Office Job Got You Fatigued and Flabby? 8 Quick Fixes

A growing national concern: job-related weight gain. Not to mention cubicle-induced achiness, lethargy and dehydration. But you don’t need to quit your office job to stay healthy. Workplace wellness is gaining momentum, and there’s plenty you can do to reverse your cubicle woes.

Here are 8 ways to power through your workday and greet the evening with energy to spare:

1. Unplug the Coffee Pot

Coffee is a logical office prop—it helps us face the morning, and gives us an excuse to take a midday break. But let’s be honest: it stops perking us up after a few cups. Yet it never seems to stop causing muscle tension, anxiety or irritability. After you’ve had one cup, switch to green tea (and reap its fat-blasting benefits) or lean on natural energy boosters. I speak from experience: once you curb caffeine, you may never need a massage again.

2. Put Your Glutes to Work

There’s a theory that sitting for hours will cause your bum to flatten and hips to spread. Not sure if this has been scientifically proven, but most of us with desk jobs would probably testify to its truth! Use focused glute exercises to keep your backside in shape. Another perk of having strong glutes: because they’re part of your “core,” they’ll give you better posture at your desk.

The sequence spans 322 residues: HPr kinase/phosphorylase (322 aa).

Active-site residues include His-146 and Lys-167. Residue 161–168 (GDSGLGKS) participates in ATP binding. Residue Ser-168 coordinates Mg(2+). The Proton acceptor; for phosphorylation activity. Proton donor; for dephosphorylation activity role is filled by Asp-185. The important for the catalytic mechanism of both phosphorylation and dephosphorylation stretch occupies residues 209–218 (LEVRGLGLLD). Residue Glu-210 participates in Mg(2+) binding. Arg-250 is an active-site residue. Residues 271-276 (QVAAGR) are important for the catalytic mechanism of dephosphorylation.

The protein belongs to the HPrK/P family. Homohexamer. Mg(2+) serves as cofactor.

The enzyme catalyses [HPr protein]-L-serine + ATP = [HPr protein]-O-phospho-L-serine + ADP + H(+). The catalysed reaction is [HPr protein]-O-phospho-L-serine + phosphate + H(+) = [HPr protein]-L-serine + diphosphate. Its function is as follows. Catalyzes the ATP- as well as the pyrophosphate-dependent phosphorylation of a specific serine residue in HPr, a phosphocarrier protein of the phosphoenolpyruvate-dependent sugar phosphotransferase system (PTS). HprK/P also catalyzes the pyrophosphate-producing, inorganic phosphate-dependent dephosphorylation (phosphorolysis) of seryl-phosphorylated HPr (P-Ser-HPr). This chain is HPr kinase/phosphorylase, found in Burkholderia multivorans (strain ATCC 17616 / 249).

3. Pack Your (Lunch) Bags

It’s no secret that eating breakfast will help you lose weight, but make sure it’s a healthy breakfast! To energize your day, steer clear of the fast food drive-thru on your way to work. It takes just a few minutes to pack a cooler with fresh breakfast, lunch and snacks. If you do go out for lunch with the gang, follow Core Performance’s “7 Rules for Eating Clean When You Eat Out.”

4. Stay Sane Through the Night Shift

It’s hard to follow a fitness regimen when you work an atypical schedule. But there’s hope for swing shift and night shift workers: try our tips for getting healthy midnight meals and regular exercise—plus plenty of sleep!

5. Fire Your Office Chair

Ever realize you’ve been hunched at your desk for hours, neck craned forward as you peer into your computer? Do you spend an entire commute slumped over the steering wheel with one elbow cocked up on the arm rest? Add a heavy bag or briefcase to the mix and you have a recipe for postural disaster.

When you get tired of looking like the office vulture, get to work on strengthening your core. Strong core muscles (back, abdominals, glutes) keep you upright effortlessly and let you carry heavy loads with balance. And the great thing is you can work your core at work: just trade your office chair for a balance ball.

Not keen on rolling a ball into work? Keep one in your home office or in front of the TV. “Sitting on an exercise ball, your body is constantly making small adjustments with the postural muscles, abdominals, gluteals and leg muscles,” explains Wendy Bumgardner. “It is ‘active sitting’ rather than the slumping and poor posture we develop even in ergonomic desk chairs.” Get the right sized balance ball here.

6. Keep a Water Bottle at Your Desk